JACKSON, Tenn. – March 1, 2013 – Union University’s campus welcomed more than 300 additional students representing 25 universities from around the South Feb. 21-23 for the Southeast Journalism Conference.
Students from such universities as Alabama, Louisiana State, Ole Miss, Memphis, Mississippi State and Vanderbilt traveled from seven states to listen to recognized professional speakers from all over the country, participate in the SEJC Onsite Competition, attend the Best of the South dinner banquet and network among their fellow journalism students.
“The conference experience would not have been as powerful as it was without Union University,” said Kelsy Kershaw, a journalism major from Louisiana Tech University. “Not only was the campus beautiful and very friendly, the staff was just as welcoming. Everyone’s eagerness to help and even just to socialize made me feel welcome and wanted there.”
Union President David S. Dockery welcomed the conference attendees and Gene Fant, executive vice president for academic administration and professor of English, began the first session by speaking about “The Power of Narrative: Journalism in the Digital Era,” the conference’s theme.
As the host school, Union’s SEJC leadership board was responsible for organizing the conference speakers and events. Including Fant’s opening speech, the conference featured seven speakers, all professionals from various journalism backgrounds, over the span of two days.
Steve Duin, The Oregonian’s metro columnist, spoke to the students of keeping hope and finding their purpose. His speech, entitled “Just When You’ve Lost Hope,” began with a compelling story of a girls’ basketball team in Oregon. Duin used the methods of storytelling to encourage students to “love what you are doing, help people with what you are doing.”
While Duin’s message called students to serve the world through storytelling, Larry McCormack also spoke about storytelling, except through visuals.
McCormack, a photojournalist with The Tennessean in Nashville since 1998, showed the audience several photos from his portfolio, some of which had not been published. He asked students what things in their community needed to be talked about.
“Cover more than events,” he said. “Cover what your campus needs to talk about. … If you stay where you’re safe [as a journalist or photojournalist], then you aren’t doing your job.”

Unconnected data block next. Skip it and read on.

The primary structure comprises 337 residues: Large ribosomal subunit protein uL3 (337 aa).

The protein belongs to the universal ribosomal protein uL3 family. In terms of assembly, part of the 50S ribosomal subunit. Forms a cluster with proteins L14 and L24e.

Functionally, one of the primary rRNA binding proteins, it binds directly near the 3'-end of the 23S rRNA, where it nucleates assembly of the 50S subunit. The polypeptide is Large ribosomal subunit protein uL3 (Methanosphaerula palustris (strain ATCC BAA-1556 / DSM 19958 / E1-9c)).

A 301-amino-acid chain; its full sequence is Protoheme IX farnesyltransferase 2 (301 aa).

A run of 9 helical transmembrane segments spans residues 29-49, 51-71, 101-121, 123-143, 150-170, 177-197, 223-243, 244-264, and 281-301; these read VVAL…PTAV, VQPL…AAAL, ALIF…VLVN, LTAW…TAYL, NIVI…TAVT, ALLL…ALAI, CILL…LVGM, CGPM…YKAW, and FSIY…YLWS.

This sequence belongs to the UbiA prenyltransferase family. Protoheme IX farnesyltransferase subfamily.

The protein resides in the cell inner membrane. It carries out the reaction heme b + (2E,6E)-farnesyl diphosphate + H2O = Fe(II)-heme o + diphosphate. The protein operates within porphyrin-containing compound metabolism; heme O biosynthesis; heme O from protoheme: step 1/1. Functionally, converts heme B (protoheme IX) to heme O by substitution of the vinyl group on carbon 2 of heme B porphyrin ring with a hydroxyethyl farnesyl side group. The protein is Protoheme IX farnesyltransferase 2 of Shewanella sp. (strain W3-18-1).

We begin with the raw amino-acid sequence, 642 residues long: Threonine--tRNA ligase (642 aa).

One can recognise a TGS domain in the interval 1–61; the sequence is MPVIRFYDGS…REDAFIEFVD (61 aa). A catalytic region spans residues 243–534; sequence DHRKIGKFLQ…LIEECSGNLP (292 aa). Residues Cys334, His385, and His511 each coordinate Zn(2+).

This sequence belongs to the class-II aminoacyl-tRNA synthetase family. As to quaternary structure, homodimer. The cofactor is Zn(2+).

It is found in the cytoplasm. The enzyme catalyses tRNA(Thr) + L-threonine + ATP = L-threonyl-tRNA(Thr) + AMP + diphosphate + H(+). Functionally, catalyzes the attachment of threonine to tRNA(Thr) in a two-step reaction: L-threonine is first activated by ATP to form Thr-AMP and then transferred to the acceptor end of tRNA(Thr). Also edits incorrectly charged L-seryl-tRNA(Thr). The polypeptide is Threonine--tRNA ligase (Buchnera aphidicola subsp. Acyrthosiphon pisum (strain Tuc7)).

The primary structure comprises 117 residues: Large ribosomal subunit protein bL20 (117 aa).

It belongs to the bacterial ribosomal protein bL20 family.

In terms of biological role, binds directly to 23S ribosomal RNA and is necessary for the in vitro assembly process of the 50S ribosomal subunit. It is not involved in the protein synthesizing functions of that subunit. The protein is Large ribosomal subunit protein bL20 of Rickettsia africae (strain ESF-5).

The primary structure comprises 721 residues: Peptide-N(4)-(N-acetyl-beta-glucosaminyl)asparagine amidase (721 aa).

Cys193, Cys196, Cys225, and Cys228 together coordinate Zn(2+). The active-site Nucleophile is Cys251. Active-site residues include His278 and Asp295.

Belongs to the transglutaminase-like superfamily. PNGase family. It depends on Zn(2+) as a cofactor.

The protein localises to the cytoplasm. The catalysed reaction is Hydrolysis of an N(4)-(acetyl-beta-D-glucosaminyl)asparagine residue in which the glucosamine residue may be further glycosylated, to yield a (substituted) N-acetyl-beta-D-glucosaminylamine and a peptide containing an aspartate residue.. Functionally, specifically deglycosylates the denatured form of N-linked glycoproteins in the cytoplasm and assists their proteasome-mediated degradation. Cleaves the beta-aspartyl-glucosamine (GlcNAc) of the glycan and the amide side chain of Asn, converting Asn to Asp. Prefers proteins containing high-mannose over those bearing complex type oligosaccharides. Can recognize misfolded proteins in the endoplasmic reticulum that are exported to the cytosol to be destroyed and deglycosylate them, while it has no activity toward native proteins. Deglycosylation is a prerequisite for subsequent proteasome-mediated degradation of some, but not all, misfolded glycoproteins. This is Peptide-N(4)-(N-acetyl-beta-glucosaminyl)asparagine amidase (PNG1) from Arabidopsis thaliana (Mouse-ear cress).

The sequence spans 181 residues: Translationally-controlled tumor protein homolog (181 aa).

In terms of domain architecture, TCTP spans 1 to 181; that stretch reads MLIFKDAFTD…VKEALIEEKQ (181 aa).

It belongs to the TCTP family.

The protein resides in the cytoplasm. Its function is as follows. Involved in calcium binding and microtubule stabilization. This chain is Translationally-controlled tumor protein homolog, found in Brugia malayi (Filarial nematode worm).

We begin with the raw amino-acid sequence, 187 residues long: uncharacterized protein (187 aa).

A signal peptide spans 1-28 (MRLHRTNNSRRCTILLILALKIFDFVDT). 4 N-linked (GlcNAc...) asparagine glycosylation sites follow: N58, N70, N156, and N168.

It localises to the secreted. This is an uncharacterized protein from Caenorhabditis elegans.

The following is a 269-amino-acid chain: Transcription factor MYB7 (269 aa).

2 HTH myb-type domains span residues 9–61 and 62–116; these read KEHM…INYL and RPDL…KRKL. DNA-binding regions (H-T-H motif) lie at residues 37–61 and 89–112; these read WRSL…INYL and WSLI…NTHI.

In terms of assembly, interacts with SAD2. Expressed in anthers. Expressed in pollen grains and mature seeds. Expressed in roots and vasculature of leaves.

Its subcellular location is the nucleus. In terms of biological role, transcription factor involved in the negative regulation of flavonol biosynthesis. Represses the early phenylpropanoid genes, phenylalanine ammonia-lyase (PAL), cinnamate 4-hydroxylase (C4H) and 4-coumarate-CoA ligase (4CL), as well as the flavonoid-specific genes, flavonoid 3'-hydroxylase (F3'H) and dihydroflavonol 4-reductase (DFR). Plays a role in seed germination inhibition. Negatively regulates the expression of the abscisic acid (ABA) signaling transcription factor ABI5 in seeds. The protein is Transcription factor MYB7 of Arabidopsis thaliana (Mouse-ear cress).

On Friday night, SEJC recognized student journalists and university publications in more than 20 individual categories and eight university categories, such as Best Journalist, Best Sports Writer, Best Feature Writer and Best Page Layout Designer.
Union senior Amelia Krauss, a journalism major and news editor of the Cardinal & Cream, won third place for Best Feature Writer and Union senior Holly Jay, a sociology major and former life editor of the Cardinal & Cream, won second place for Best News-Editorial Artist/Illustrator.
Because Union was the host for the event, Union students were ineligible to compete in the on-site competitions.
The event team consisted of communication arts students studying public relations, journalism or broadcasting who were responsible for a variety of tasks, including the leadership team, social media team and student volunteers who helped throughout the conference.
“There is no way we could have pulled off SEJC without student support,” said Ashley Blair, SEJC president and assistant professor of communication arts at Union. “There were 12 students who met weekly starting in August to begin planning. While they didn’t receive payment or credit for their work, they were still an integral part of the process.”
Saturday’s session featured Kim Lawton, an award-winning reporter, producer, writer and editor who has worked in broadcast and print media covering religion, ethics and culture. Lawton, managing editor and correspondent for “Religion and Ethics NewsWeekly,” which airs on Public Broadcasting Service, focused on the topic, “Telling a Compelling Story with Video.”
Lawton showed examples of videos to the students and said, “You learn a lot in the field, more so than in the classroom,” which encouraged students to go out and get more experience. She also provided interviewing tips.
The conference wrapped up Saturday afternoon with the presentation of the Onsite Competition awards luncheon.
“[SEJC] was an invigorating 36 hours with 300 college students who refuse to let journalism go quietly,” Duin said.
By Alana Hu (’14)